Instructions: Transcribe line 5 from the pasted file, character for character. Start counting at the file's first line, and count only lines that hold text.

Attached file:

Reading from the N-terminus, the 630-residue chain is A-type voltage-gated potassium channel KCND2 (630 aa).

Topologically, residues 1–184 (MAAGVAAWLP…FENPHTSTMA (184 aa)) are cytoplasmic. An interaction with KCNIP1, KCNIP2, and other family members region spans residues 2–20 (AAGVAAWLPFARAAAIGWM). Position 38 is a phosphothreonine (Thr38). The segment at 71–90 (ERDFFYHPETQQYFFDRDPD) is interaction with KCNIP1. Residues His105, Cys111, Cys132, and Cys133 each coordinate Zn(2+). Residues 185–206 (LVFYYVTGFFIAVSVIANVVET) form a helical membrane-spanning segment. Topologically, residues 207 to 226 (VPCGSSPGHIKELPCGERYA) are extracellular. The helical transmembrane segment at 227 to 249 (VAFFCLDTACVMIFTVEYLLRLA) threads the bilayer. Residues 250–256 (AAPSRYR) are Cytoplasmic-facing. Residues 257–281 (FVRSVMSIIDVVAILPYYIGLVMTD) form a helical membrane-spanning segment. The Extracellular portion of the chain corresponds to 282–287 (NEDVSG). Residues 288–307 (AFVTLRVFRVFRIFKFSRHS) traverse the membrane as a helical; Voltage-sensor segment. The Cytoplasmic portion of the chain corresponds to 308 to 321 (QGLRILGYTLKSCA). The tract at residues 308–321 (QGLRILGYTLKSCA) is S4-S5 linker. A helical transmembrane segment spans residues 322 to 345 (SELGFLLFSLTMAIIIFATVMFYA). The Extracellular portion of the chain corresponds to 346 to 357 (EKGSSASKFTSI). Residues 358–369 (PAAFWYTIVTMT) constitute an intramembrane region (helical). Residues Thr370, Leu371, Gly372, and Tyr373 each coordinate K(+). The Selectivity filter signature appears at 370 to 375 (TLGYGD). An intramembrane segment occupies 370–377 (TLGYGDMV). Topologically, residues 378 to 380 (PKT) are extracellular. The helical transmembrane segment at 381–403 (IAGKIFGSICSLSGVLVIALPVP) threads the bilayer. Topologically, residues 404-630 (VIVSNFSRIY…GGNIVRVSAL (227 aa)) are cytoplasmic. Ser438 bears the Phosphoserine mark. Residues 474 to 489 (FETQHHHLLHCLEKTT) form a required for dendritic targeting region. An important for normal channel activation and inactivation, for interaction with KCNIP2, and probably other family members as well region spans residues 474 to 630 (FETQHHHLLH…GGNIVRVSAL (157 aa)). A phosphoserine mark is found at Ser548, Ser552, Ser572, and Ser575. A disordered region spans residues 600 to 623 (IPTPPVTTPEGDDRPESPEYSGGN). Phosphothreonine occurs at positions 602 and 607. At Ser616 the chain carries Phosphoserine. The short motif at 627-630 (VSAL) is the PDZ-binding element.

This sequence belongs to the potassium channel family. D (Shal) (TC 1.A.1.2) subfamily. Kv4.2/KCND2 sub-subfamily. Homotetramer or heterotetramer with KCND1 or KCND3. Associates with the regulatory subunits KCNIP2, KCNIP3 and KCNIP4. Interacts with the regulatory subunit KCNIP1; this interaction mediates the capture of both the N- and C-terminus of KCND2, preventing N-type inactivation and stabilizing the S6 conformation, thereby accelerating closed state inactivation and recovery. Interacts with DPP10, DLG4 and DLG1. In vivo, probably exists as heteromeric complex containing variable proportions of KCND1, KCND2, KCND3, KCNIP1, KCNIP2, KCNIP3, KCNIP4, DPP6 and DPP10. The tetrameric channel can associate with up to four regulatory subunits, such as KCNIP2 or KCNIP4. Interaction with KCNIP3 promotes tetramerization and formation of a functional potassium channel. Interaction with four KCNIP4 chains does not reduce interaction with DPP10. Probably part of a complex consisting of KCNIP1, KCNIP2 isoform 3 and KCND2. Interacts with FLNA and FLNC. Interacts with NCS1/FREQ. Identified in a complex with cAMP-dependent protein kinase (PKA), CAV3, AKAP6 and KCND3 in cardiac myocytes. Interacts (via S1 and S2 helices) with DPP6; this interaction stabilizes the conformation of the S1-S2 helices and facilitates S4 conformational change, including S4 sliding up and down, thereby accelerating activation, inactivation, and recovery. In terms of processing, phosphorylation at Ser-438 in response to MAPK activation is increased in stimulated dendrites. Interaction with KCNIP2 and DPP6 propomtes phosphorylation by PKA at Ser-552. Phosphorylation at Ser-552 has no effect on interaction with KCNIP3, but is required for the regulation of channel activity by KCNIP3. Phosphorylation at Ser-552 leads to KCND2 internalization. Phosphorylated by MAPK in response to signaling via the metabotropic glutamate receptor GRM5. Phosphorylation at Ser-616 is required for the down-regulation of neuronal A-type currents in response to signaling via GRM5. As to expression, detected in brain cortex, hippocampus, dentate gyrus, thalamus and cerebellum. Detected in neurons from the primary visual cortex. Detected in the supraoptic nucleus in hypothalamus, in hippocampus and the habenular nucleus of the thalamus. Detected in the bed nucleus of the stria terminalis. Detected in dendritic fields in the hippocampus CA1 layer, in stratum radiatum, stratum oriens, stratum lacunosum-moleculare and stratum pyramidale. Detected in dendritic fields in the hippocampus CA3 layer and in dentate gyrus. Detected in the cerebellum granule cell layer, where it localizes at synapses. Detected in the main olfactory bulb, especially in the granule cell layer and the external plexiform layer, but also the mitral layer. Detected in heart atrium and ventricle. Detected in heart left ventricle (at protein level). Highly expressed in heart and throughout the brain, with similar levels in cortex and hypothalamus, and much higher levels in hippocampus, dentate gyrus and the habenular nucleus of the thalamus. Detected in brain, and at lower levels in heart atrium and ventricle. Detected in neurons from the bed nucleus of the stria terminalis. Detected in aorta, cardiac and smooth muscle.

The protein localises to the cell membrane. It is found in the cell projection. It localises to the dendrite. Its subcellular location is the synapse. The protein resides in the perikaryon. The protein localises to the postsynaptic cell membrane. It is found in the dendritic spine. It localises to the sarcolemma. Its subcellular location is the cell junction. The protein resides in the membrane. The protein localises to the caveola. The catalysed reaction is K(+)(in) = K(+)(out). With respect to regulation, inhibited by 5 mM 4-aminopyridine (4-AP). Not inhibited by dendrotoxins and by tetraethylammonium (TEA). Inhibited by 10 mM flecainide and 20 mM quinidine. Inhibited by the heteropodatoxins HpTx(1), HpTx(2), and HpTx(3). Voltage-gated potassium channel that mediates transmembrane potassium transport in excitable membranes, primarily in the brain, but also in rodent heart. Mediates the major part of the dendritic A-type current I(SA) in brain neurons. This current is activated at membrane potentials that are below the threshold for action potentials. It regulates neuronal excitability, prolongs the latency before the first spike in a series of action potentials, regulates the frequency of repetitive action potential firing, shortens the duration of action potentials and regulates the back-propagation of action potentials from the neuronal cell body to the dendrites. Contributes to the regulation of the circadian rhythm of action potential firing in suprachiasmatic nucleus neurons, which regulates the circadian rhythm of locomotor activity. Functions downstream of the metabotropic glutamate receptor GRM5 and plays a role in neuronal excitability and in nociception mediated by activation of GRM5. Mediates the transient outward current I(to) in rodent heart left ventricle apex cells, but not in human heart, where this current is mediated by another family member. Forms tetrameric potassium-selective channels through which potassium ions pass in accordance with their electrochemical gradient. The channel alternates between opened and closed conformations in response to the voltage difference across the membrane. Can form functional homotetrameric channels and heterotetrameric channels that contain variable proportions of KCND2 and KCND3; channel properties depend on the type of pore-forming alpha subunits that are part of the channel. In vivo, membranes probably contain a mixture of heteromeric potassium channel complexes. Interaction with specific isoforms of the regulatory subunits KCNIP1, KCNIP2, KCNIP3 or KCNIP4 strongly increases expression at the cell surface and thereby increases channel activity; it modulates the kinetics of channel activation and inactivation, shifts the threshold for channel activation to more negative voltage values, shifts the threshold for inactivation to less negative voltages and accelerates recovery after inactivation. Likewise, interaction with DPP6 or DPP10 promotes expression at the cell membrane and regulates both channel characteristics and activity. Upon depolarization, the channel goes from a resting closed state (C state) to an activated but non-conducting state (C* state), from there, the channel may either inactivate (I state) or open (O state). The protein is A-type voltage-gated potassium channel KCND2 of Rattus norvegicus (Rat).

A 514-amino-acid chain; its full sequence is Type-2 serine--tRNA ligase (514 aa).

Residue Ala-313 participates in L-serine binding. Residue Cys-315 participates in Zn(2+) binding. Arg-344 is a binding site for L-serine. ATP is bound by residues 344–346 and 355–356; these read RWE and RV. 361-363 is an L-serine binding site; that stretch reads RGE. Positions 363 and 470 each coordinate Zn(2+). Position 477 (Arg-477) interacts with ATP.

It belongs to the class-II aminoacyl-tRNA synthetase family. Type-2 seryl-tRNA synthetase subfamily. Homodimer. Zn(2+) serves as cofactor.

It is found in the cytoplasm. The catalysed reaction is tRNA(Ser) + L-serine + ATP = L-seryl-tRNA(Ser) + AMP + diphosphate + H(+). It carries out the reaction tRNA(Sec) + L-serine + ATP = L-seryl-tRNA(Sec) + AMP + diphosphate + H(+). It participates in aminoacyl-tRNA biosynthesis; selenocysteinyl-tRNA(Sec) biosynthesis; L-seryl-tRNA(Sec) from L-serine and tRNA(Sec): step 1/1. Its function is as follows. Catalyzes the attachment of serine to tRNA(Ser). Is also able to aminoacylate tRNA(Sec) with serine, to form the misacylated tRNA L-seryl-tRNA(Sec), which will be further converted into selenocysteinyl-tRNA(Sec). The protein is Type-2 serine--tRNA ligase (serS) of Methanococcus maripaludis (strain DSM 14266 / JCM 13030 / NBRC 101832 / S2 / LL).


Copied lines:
A 514-amino-acid chain; its full sequence is Type-2 serine--tRNA ligase (514 aa).